CHICAGO — Charles Szymanski wanted to introduce sailing to the LGBTQ community and create diversity in the sport. And although COVID-19 may have tested the waters of his newly formed non-profit, the avid sailor was committed to helping others while inspiring change.
WGN first introduced you to Szmanski a few months ago, when he and Chicago’s Very Own Leslie Travis used their sailing sewing skills to provide personal protective equipment to frontline workers at the University of Illinois at Chicago when the pandemic hit.
“Sailors help each other we don’t leave other sailors behind,” he said. “Someone goes overboard everyone stops and looks for him and in this case some sailors were healthcare workers and they were overboard.”
With that in mind, a few years back, he couldn’t help but realize that the sport he loved so much, wasn’t as inclusive as he’d like it to be. Szymanski’s had a love for sailing for years, but he knew that there was something lacking in the sport.
“Sailing by and large is a very white straight male side of sport and we’re trying to invite more people in,” he said.
In an effort to better connect with the LGBTQ community, he and his friends had a bright idea.
“And the suggestion was, why don’t we have a pride regatta?” he said.
And so he did. Szymanski founded Rainbow Races Inc., a non-profit geared toward equality and diversity in the sport of sailing.
In the summer of 2019, Rainbow Races hosted its first annual Rainbow Regatta, a fundraising event to support LGBTQ organizations like Chicago House and Rainbow Railroad. The event was a huge success.
“There were cruisers, there were racers, you know all different skill sets all different kinds of boats came and it was an awesome time to get people who were new to the sport out on boats learning what things were,” he said.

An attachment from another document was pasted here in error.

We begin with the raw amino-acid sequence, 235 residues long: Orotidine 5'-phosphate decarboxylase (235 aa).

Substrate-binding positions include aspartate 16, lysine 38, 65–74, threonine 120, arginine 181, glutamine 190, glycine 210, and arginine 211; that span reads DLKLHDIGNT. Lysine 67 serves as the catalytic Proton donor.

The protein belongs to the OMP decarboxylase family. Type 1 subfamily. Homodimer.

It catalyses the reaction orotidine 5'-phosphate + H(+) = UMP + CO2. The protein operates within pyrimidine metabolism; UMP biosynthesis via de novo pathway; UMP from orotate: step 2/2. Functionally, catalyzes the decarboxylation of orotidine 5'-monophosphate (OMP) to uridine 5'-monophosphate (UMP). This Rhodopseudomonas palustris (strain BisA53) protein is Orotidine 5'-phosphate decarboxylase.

Things were smooth sailing at first, until the pandemic hit. Last spring, he was forced to cancel some of this year’s events. However, that didn’t stop him completely. In fact, Szymanski held a social distancing Pride Flotilla on Lake Michigan last month.
“The next step was bringing in LGBTQ community and saying, ‘Hey we’re here too, this isn’t just a one person kinda thing, let’s bring everybody into this,’” Szymanski said.
Although this year he has struggled to keep the non-profit afloat, Szymanski isn’t giving up. By holding these Pride events he has already reached his goal of introducing the sport to some who may never have given it a whirl.
“We brought out a bunch of people that had never been on boats before and we paired them with other boats and new friendships were born,” he said.
And as word continues to spread about the unique non-profit Szymanski said the feedback has been great.
“It makes me feel great. Iget a message every day from someone who says, ‘Hey I want to learn can you guys help?’ Or, ‘My husband and I are new to boating can you help me?’ Yes we can,” he said.
Szymanski is one of Chicago’s Very Own.